In the United States, the American family has never before been confronted with such powerful threats to its standing and stability. While many scholars agree that a loving mother and father in a healthy marriage are vital to the well-being of children, the nuclear family is under enormous assault in the academic and popular cultures, which disparage traditional morality and civil manners. Children are left unloved and without role models to nurture and protect them as they journey through adolescence into adulthood and beyond. The consequences can clearly be seen in the demographics of young people reared in fatherless homes: 85 percent of imprisoned youth, 72 percent of high school dropouts, 80 percent of rapists and 63 percent of teenagers who commit suicide.
The welfare state rewards teenage girls with subsidies for raising children without fathers, and the breakup of family structures among the poor has been the result. The single-motherhood trend rapidly spread from the very poor into mainstream society, severing the connection between marriage and childbearing, producing fatherless homes and children prone to social pathologies like substance abuse, teenage suicide and predatory behavior.
Government subsidies for single women to raise children independently from the father have further perpetuated the ill effects of the welfare state on women. Now, unskilled, single men are enfeebled by losing incentives to work, work fewer hours and for less money, and receive fewer advancements than married men. This, in turn, can lead to increased mental health problems, higher rates of suicide, exacerbated family conflict and violence, and a sense of emasculation overall.
William Galston of the Brookings Institution and Elaine Kamarck of Harvard’s Kennedy School have stated that “The relationship [between single-parent families and crime] is so strong that controlling for family configuration erases the relationship between race and crime and between low income and crime.” This conclusion shows up time and again in the literature.
Along with the growth of the welfare state, marriage law itself has been socialized by state governments and, in the process, “no fault” has been substituted for the ability of couples to make and enforce their own private contracts, including provision for fraud, abuse, abandonment and malfeasance. As a result, the definition of marriage itself is now uncertain as various jurisdictions have declared the traditional family no longer to be the standard—and what is called marriage is not what a couple agrees to in a marriage contract through private church and other institutions but rather what is imposed by government edict.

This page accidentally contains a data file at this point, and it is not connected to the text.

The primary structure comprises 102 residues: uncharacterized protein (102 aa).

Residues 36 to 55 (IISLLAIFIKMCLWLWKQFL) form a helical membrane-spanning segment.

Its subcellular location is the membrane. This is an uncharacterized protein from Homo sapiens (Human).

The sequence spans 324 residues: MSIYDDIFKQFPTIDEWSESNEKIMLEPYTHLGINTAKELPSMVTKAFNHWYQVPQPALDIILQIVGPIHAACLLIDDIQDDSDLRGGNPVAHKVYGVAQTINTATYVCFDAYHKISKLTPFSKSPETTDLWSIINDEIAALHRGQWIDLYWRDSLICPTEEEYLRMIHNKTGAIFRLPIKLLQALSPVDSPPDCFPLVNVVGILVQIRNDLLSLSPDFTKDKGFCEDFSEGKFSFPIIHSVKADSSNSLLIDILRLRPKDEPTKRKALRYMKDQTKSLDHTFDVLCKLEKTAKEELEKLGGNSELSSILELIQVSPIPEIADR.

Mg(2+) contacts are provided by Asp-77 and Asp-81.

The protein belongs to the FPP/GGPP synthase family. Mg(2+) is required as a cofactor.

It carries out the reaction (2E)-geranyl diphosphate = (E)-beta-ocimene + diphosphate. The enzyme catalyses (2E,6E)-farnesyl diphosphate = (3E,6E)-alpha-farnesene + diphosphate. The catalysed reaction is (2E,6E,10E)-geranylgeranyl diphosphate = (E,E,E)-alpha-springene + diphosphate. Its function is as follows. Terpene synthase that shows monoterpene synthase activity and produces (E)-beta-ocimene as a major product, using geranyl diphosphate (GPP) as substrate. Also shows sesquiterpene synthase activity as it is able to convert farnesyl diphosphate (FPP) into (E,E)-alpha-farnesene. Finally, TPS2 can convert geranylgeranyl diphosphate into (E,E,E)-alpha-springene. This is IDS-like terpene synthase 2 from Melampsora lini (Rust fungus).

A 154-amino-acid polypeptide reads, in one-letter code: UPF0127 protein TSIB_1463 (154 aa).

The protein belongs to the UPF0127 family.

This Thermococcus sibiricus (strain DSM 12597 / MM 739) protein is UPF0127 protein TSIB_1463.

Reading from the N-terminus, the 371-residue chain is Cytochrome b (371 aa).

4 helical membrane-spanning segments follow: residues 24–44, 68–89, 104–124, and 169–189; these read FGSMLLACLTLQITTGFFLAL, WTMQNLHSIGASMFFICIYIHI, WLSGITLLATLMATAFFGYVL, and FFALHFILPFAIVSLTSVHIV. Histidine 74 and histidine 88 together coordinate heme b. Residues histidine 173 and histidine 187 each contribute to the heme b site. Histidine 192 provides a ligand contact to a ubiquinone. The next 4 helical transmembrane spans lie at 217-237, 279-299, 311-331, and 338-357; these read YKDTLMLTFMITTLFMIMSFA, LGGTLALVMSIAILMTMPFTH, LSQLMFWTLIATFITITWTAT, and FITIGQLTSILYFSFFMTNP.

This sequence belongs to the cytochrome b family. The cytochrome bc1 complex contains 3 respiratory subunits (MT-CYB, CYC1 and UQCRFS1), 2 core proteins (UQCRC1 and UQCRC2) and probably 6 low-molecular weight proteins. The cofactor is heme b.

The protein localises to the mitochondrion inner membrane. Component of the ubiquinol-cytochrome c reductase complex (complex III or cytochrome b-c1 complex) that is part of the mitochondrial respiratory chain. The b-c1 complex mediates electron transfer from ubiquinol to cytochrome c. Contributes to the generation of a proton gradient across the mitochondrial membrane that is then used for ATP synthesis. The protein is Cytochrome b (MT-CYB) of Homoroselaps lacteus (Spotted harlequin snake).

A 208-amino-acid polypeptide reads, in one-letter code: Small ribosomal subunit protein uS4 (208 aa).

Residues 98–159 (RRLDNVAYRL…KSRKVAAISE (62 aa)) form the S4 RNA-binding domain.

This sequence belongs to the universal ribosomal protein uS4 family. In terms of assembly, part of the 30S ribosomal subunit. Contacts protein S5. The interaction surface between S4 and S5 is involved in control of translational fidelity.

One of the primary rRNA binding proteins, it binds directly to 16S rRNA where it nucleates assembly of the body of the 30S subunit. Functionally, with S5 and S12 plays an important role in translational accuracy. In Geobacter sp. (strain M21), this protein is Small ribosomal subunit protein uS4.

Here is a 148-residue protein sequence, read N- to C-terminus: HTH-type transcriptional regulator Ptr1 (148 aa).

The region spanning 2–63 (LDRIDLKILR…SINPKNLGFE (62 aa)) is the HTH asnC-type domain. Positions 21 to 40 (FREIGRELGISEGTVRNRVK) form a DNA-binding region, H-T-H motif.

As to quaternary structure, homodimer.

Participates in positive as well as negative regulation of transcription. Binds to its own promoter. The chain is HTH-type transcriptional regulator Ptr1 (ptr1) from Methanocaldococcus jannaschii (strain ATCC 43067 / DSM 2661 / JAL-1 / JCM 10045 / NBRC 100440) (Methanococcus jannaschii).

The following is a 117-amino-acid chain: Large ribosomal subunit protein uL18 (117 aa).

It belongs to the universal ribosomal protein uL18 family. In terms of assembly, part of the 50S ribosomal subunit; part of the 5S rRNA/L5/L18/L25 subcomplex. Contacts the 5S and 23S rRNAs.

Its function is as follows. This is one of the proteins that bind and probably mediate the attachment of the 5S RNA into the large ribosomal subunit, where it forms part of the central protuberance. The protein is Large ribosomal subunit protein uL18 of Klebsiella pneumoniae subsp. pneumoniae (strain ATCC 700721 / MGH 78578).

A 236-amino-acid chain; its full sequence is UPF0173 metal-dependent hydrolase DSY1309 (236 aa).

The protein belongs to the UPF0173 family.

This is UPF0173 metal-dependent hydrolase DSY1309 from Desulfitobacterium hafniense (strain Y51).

As the welfare state has expanded, the family has declined and serious social problems have proliferated. With the rise of the welfare state, instead of aiding those in need to become fully productive family members and citizens, dependency and idleness have resulted instead. So, what should be done now? Consider this a proposed “grown-up Christmas list” for the modern family:
- Privatize and depoliticize marriage and marriage law so that traditional marriage is protected through private church and other institutions that would again be free to establish standards to educate and nurture couples and their families for life.
- End all welfare programs that subsidize family breakups of mother, father and children. End all marriage penalties in the tax law and abolish all estate taxes. Re-establish time limits on welfare payments and private work requirements and then phase out all government welfare systems, and eliminate restrictions on the re-creation of mutual aid societies, private charities and other institutions to serve the needy. Reduce tax rates with the simultaneous elimination of the welfare state.
- Foster pro-marriage, pro-religion and pro-family private institutions and messaging, especially for young people. Cultivate private reconciliation programs to restore broken families and encourage the establishment of families whose formation has been inhibited by government policies as described above.
This article was published at WND and reprinted with permission.
Please Donate Today
Did you enjoy this article? Then please consider donating today to ensure that Eurasia Review can continue to be able to provide similar content.